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Ketchikan Daily News Salutes Business Aviation, Airports in Alaska

September 21, 2012

In a Sept. 18 editorial, the Ketchikan Daily News applauded business aviation in Alaska and noted the importance of the state’s 255 public-use airports. Ketchikan, which has 8,119 residents, is the largest community in far southeastern Alaska.

“We wouldn’t get anywhere (fast) without it – the aviation industry,” declared the newspaper editorial. “Eleven aviation companies service Ketchikan... they’re all providing a service we often take for granted and couldn’t appreciate more, particularly when we want to get somewhere quickly.

“The aviation industry is dependent on Alaska's 255 airports, most of which are in small rural communities. Without working airports, 82 percent of Alaska's communities would be without a year-round means of travel from their rural homes.

“Aviation is an economic engine here and around the state,” continued the editorial, “generating 47,000 jobs and $3.5 billion annually. It supports the oil, fishing, and mining industries, as well as other industries that Alaskans depend upon. Those industries rely on aviation for the transport of people and cargo.

“We Alaskans rely on the aviation industry in a myriad of ways; from the trips we take to visit family, to fun in the sun, to all sorts of entertainment, to conducting business. Alaskans in this industry of hard-working, dedicated aviators deserve our appreciation, for they make it possible for us to fly.”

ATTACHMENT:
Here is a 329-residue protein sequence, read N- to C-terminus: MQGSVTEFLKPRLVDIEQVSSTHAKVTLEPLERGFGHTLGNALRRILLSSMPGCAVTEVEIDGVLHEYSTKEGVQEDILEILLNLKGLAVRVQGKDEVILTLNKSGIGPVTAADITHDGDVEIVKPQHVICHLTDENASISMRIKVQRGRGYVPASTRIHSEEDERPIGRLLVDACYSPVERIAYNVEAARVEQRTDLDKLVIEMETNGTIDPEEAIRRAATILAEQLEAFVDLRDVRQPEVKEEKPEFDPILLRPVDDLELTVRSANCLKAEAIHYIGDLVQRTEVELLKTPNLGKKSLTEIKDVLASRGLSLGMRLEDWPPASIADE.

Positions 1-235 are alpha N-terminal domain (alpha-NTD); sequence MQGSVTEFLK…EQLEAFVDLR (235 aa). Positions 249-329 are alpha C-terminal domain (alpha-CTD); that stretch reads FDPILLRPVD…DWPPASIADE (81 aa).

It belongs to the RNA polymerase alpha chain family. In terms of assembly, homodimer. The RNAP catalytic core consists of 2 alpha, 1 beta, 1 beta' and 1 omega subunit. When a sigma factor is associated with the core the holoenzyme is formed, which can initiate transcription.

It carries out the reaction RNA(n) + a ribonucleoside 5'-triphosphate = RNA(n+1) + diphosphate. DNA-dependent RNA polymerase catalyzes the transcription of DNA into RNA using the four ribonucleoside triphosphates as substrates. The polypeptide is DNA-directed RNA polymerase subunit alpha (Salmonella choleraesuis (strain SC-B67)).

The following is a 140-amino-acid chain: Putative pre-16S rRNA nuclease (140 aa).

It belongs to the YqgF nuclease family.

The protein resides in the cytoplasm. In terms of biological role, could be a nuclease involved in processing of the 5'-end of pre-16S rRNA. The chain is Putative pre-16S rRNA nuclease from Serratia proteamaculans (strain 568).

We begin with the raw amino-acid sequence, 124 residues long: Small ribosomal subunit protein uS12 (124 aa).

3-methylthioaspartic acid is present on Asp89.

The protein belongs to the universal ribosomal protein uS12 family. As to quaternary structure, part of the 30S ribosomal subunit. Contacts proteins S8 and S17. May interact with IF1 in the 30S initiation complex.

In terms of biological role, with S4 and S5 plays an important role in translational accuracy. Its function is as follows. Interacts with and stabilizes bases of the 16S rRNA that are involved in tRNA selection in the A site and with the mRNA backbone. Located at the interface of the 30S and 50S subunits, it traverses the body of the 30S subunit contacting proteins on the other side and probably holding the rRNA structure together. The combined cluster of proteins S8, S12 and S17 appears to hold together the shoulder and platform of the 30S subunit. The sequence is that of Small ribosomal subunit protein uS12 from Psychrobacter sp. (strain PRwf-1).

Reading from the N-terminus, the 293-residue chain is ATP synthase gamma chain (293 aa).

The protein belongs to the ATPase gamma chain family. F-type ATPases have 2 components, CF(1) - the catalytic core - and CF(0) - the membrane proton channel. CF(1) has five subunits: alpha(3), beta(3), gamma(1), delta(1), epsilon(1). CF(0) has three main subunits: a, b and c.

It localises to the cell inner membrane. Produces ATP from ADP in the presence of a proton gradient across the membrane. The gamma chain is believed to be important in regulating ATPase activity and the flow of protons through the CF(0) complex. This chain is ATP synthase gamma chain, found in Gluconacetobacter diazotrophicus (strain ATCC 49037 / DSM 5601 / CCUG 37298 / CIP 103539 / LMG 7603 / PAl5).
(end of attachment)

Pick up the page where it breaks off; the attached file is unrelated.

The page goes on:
Business flying is an integral part of life in Alaska, partly because of the state’s vastness, but more because roads serve only about one fifth of communities in the state. Major airlines serve only Ted Stevens Anchorage International Airport and Fairbanks International Airport, but GA aircraft carry passengers and virtually everything else to the other 253 public-use airports.

“There’s a good reason Alaska has 16 times as many aircraft per capita than the Lower 48 states,” said Ed Bolen, NBAA President and CEO. “In a state where so many towns have no roads, how else would you reach current and prospective customers?”

Alaska has long been a unique environment for business flying, where GA airplanes are regarded as a routine mode of transportation similar to automobiles. The Discovery Channel series “Flying Wild Alaska” is based on a family-owned flight operation in the northern part of the state that routinely supplies isolated communities with emergency medical evacuation and a host of other vital services. Also, in an August 2010 NBC Today Show report, correspondent Michelle Kosinski showed an Alaskan pilot climbing into his airplane while describing it as a pickup truck. She added that in Alaska, airplanes have the right of way on roads.